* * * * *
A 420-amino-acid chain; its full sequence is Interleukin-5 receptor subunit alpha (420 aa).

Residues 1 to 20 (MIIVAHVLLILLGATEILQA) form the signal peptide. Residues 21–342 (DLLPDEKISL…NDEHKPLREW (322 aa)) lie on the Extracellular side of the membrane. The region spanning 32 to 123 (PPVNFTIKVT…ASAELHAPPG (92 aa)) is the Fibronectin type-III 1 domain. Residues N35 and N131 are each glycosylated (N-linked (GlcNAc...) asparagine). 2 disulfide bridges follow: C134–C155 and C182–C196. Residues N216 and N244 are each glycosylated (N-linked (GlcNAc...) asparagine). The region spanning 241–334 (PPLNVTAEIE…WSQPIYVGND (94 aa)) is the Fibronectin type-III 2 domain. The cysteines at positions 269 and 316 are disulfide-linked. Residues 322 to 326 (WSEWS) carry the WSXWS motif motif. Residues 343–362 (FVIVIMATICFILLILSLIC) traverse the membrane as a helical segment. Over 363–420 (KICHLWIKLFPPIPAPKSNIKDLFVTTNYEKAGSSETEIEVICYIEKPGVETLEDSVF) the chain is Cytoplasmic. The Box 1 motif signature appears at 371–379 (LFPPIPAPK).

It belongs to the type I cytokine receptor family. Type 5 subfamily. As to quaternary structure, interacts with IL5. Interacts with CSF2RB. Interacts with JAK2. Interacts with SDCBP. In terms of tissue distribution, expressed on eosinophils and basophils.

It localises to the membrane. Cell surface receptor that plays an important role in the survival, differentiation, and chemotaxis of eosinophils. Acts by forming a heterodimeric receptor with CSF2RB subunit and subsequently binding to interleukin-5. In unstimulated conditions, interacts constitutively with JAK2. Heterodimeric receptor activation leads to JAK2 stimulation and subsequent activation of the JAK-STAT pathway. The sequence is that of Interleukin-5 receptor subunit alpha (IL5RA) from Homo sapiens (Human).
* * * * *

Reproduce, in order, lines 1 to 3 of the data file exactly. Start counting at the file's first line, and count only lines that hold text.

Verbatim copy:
A 420-amino-acid chain; its full sequence is Interleukin-5 receptor subunit alpha (420 aa).

Residues 1 to 20 (MIIVAHVLLILLGATEILQA) form the signal peptide. Residues 21–342 (DLLPDEKISL…NDEHKPLREW (322 aa)) lie on the Extracellular side of the membrane. The region spanning 32 to 123 (PPVNFTIKVT…ASAELHAPPG (92 aa)) is the Fibronectin type-III 1 domain. Residues N35 and N131 are each glycosylated (N-linked (GlcNAc...) asparagine). 2 disulfide bridges follow: C134–C155 and C182–C196. Residues N216 and N244 are each glycosylated (N-linked (GlcNAc...) asparagine). The region spanning 241–334 (PPLNVTAEIE…WSQPIYVGND (94 aa)) is the Fibronectin type-III 2 domain. The cysteines at positions 269 and 316 are disulfide-linked. Residues 322 to 326 (WSEWS) carry the WSXWS motif motif. Residues 343–362 (FVIVIMATICFILLILSLIC) traverse the membrane as a helical segment. Over 363–420 (KICHLWIKLFPPIPAPKSNIKDLFVTTNYEKAGSSETEIEVICYIEKPGVETLEDSVF) the chain is Cytoplasmic. The Box 1 motif signature appears at 371–379 (LFPPIPAPK).

It belongs to the type I cytokine receptor family. Type 5 subfamily. As to quaternary structure, interacts with IL5. Interacts with CSF2RB. Interacts with JAK2. Interacts with SDCBP. In terms of tissue distribution, expressed on eosinophils and basophils.